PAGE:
What is B2B Market Segmentation? A Complete Guide

Close Deals Faster With B2B Market Segmentation

What is B2B Market Segmentation

Determining how to engage customers and attract new ones can be daunting. It might feel like throwing spaghetti at the wall to see what marketing and sales strategies stick. And even then, it’s difficult to tell what worked well and what didn’t when sorting through mountains of data.

Well, hold onto your spaghetti because there’s a better way to launch campaigns and go-to-market (GTM) — and that’s through B2B market segmentation.

By segmenting your market into groups based on similar characteristics, you’ll be able to develop calculated and effective account-based marketing (ABM) campaigns.

In this guide, you’ll discover all you need to know about B2B market segmentation — including how to do it — so you can start strategically engaging prospects and closing deals faster.

What is B2B market segmentation?

B2B market segmentation is the practice of dividing your total addressable market (TAM) — i.e., all accounts that could find value in your solution if they started using it — into unique audience segments with shared characteristics.

The most common way to segment a TAM and create a target market of ideal accounts is by firmographics (company size, industry, and location). However, you can also separate by technology usage, intent, personas, and buyer journey stage, or a combination of these methods.

While the accounts in your target market will fit your ideal customer profile (ICP), that is, the set of qualities that make up your optimal company, the number of prospects is still too many to address in a meaningful way.

Narrowing your focus further into a target account list (TAL) and creating segments within it called “audiences” can help ensure you expend resources on qualified, in-market companies, leading to engaged accounts, opportunities, and, ultimately, customers.

Once you have your target account list (TAL), you can identify which accounts are the most relevant to pursue based on specific criteria like intent signals, and which ones to continue nurturing.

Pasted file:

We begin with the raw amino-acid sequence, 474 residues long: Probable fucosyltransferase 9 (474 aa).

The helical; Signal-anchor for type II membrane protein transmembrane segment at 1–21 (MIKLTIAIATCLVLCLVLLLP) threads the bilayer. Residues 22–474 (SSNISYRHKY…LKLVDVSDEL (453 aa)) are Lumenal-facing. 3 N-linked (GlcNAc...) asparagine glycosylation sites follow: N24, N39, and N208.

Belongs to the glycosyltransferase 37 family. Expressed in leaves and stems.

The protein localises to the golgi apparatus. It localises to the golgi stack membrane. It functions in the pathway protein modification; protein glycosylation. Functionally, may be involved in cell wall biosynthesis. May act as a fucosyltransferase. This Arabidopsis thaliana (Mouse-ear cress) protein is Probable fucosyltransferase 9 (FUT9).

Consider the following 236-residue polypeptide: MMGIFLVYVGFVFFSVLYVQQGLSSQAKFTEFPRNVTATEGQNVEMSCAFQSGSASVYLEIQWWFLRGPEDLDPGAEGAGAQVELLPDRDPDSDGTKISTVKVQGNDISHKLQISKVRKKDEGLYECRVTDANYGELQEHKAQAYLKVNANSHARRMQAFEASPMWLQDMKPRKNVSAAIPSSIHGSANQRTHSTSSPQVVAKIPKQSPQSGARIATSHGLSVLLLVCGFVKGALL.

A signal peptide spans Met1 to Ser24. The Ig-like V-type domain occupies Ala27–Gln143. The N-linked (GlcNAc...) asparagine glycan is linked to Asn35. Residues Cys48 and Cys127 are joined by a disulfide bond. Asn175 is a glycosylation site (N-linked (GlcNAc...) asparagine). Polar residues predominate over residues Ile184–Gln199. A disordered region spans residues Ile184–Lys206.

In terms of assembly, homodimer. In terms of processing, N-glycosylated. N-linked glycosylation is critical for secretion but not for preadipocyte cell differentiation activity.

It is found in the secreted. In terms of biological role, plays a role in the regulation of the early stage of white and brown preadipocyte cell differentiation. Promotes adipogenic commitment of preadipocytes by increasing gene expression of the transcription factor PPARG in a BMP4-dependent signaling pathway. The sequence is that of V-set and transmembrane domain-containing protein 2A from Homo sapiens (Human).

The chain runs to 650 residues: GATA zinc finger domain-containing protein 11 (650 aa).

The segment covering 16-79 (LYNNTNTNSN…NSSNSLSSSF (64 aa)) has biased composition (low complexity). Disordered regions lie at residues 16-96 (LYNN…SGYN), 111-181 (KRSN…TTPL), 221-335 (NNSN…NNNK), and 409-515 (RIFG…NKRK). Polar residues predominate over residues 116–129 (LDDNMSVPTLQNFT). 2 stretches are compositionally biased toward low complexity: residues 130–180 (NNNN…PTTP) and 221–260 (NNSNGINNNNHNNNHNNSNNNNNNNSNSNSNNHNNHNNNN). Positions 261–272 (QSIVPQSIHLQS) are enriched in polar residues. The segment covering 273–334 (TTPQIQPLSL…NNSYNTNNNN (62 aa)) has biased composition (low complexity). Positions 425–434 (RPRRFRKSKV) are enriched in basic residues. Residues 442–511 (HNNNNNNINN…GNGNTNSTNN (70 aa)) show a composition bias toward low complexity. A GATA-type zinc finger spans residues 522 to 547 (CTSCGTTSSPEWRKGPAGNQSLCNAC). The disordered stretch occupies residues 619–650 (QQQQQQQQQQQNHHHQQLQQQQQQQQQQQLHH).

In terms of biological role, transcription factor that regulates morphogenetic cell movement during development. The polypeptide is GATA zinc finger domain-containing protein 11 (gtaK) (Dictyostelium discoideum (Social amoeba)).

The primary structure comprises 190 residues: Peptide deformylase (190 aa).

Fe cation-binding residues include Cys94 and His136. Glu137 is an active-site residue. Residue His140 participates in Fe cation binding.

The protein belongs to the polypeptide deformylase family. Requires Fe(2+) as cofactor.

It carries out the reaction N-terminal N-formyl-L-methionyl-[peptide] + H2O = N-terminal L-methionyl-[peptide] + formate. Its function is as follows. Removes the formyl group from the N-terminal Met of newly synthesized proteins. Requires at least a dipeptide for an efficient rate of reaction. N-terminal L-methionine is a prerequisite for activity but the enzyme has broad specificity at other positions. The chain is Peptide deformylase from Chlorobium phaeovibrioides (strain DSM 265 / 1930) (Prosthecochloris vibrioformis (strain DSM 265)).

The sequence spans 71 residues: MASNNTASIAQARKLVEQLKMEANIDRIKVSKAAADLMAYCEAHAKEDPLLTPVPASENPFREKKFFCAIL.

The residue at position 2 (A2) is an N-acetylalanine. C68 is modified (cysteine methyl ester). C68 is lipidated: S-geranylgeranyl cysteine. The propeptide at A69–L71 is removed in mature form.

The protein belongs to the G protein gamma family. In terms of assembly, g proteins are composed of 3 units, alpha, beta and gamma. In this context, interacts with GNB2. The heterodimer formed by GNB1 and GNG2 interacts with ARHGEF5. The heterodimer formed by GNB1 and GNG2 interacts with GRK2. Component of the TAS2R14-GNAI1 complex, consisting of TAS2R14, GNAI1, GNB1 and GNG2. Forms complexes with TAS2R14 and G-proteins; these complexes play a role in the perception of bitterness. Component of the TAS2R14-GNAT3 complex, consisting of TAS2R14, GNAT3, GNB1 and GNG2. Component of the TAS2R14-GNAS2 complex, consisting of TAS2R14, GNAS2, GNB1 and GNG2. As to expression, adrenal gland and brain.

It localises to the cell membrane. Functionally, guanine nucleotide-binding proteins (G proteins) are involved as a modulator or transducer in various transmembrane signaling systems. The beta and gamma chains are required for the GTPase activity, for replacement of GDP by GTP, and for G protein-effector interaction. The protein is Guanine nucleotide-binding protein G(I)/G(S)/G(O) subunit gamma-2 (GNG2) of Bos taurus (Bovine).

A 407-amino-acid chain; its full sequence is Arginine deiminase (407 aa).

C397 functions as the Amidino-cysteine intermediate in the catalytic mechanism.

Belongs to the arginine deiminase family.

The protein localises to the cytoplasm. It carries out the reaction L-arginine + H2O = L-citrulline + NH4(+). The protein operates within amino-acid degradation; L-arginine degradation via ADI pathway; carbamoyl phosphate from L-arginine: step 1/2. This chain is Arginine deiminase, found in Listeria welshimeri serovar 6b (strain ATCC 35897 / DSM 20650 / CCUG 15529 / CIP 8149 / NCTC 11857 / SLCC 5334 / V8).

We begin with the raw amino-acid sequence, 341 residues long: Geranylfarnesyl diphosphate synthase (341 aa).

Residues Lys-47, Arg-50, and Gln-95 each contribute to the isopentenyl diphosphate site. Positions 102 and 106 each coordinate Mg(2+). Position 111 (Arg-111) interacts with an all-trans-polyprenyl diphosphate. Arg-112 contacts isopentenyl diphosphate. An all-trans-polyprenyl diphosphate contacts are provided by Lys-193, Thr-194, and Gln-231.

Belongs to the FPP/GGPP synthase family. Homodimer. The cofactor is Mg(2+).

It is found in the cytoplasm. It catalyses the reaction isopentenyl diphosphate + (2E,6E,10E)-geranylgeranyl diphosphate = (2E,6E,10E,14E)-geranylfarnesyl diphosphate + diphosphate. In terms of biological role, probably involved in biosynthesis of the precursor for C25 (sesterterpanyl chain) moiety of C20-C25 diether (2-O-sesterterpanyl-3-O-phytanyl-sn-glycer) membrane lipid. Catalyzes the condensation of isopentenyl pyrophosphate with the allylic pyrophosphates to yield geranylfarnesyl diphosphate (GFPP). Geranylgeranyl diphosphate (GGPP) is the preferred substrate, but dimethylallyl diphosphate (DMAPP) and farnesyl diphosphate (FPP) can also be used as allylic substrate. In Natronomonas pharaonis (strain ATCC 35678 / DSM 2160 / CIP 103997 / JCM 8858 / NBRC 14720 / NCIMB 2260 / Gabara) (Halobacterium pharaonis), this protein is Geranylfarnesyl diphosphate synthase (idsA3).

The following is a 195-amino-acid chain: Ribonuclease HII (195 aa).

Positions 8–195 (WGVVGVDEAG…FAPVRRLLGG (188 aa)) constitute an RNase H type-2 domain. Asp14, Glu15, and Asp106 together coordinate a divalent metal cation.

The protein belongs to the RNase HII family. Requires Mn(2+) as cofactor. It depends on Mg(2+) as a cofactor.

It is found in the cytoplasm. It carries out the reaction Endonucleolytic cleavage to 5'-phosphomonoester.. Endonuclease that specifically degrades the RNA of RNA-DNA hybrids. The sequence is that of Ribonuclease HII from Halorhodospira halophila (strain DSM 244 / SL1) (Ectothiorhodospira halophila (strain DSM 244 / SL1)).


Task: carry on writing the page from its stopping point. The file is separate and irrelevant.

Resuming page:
market segmentation illustration

The importance of B2B segmentation

Segmenting your B2B market can be the difference between winning consistent new business and spending time and resources on companies that will never buy from you. Instead of hoping for the best, segmentation enables you to send precise marketing and sales communications to distinct audiences, accelerating account engagement and conversion.

On a short-term basis, you’ll notice improved email open rates, clicks, and time on site. But it’s the long-term where you’ll see the most value. Over time, segmentation enables you to get a clearer picture of your audience and their needs, helping you improve product development, differentiate your company, create brand loyalty, improve customer retention, and boost revenue.

B2B customer segmentation methods

At this point, you’re probably thinking, wow, this sounds like a fantastic concept — but what does market segmentation look like in real life? How does it work?

For B2B organizations, there are five methods for segmenting a TAM: firmographics, technographics, intent, personas, and journey stage. Some of your marketing and sales campaigns may use a combination of these approaches for optimal results; for others, just one may suffice. Which method(s) you use will come down to what you want to achieve from a campaign.

Here’s a closer look at the different ways to segment your TAM into a target market of accounts that fit your ICP:

1. Firmographic segmentation

Similar to how B2C companies use demographics to segment their consumers, B2Bs look closely at firmographics — the different descriptive attributes of businesses. Typical qualities include company size (headcount and annual revenue), industry, and geographic location. Firmographic data is often accessible and inexpensive, making it one of the most popular methods. It also remains pretty unchanging.

The disadvantage of firmographic segmentation on its own is the lack of detail. But, if you combine it with information on prospects’ current tech stacks or behavioral insights from intent data, you’ll be able to paint a more complete picture and better target your campaign.

2. Technographic segmentation